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My own union, the Association of Teachers and Lecturers (ATL) - which from 1 September 2017 officially merged with the National Union of Teachers to form the National Education Union - shares this European instinct towards involvement in the work process. It has been part of our union’s philosophy and is in our DNA. ‘“Done with”, not “done to”’ has been the watchword. Thus, for example, the ATL was a keen participant in the UK government’s short-lived education social partnership.

It is my belief that a failure to adopt this kind of attitude more widely accounts for much of the decline in trade union relevance in the UK: it is not only caused by anti-trade union legislation and the changing nature of the workforce. Interestingly, union membership has in some case gone up in societies - such as Belgium, Denmark and Sweden - in which unions are implicated directly in running important social welfare systems. Union membership also remains highly valued in Germany, where unions are a part of the intricate ‘co-determination’ system of industrial and economic planning. And union membership has stabilised in Ireland, where a social pact, through successive National Agreements, has entrenched the role of unions in national life since the late 1980s. Taking responsibility for running things – this has to be our direction of travel.

This is particularly the case within the professions, where workplace debate is at least as much about the quality of work, involvement in work and quality of life, as it is about pay. Issues people feel most strongly about are long hours, high workload, the application of performance management regimes, low-trust, low-discretion levels of accountability, and ceaseless examination, testing, reporting and recording. Traditional adversarial posturing and a rhetoric based on struggle and strife simply doesn’t connect with many workers’ lives, and they have little appetite for fighting ideological battles.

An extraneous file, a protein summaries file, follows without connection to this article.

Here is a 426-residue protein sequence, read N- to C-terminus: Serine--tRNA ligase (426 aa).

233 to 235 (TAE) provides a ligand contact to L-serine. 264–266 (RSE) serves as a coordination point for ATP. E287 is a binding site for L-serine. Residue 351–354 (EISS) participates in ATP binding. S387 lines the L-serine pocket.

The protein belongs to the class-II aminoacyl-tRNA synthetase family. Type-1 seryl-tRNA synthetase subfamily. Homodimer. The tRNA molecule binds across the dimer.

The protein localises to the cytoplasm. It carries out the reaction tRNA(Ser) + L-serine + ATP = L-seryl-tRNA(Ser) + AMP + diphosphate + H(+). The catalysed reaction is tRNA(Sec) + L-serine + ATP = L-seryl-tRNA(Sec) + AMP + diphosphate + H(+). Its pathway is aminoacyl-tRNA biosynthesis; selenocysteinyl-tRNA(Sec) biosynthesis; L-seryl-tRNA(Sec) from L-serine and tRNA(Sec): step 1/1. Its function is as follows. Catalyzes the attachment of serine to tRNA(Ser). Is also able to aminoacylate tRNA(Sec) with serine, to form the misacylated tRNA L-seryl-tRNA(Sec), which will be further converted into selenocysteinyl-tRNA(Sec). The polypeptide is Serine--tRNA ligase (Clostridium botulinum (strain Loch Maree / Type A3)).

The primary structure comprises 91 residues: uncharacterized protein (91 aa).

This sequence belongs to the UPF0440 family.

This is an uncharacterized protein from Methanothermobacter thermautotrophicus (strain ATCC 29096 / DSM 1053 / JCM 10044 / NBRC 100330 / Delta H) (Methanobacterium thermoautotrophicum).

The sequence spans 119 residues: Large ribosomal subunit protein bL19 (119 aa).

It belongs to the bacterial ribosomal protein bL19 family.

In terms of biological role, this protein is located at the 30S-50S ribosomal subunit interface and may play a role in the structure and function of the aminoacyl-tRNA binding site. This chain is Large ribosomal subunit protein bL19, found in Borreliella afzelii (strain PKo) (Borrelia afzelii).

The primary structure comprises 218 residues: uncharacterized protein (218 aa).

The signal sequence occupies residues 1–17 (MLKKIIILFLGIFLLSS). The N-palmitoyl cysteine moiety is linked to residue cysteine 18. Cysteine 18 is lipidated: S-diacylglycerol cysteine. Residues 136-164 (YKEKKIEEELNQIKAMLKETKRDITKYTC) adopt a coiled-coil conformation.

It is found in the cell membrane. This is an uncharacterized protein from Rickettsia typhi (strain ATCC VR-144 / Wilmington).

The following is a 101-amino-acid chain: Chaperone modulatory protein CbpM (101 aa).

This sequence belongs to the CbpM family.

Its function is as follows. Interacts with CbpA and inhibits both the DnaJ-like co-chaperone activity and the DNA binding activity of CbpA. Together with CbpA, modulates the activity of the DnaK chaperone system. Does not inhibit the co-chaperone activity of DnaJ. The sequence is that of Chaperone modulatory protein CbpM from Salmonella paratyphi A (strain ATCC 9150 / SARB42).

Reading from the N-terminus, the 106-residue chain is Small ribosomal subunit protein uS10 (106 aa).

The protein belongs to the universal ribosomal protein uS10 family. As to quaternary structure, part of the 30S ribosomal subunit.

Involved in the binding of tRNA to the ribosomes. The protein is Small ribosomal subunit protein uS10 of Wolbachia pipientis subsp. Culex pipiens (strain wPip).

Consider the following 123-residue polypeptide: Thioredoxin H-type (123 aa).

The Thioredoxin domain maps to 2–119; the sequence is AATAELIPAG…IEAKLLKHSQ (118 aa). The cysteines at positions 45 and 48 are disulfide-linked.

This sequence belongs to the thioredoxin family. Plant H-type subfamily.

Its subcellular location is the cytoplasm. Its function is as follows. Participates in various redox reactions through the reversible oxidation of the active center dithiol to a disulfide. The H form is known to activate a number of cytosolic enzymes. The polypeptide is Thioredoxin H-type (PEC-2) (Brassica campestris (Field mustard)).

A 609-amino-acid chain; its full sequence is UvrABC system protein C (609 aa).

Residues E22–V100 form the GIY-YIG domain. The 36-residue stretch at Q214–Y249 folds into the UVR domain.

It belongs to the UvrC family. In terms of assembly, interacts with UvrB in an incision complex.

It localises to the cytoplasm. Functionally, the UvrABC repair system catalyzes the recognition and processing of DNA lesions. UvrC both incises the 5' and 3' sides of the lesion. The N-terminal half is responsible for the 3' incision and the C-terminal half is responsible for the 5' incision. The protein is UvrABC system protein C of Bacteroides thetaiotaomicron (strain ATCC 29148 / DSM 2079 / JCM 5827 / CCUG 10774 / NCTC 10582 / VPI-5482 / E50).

Supporters of workers’ control have a mountain to climb in interesting British unions on what is a well-established practice in Europe. However, it should be seen as one of the issues that could differentiate the left in a positive way from a populist right intent on capturing the working-class vote.

Part of the ‘British’ problem is that inflexible leftist ideology plays a part in holding us back from practical ‘workaday’ solutions which put working people in the driving seat. But it is also embedded in British trade union culture: as unions, we feel that the state is somehow ‘not our business’. Our trade union movement has not felt that our role was to second guess the state - or to ‘run things’.

Perhaps unsurprisingly, then, the green shoots of hope that do exist within the United Kingdom are mainly in Scotland, the Republic of Ireland and even in Northern Ireland. In Northern Ireland, for example, the Irish Congress of Trade Unions has participated in the development of a new apprenticeship system that borrows consciously from the Swiss and Dutch apprenticeship models. A partnership Strategic Apprenticeship Forum has been set up to oversee the arrangements, in which the unions are involved.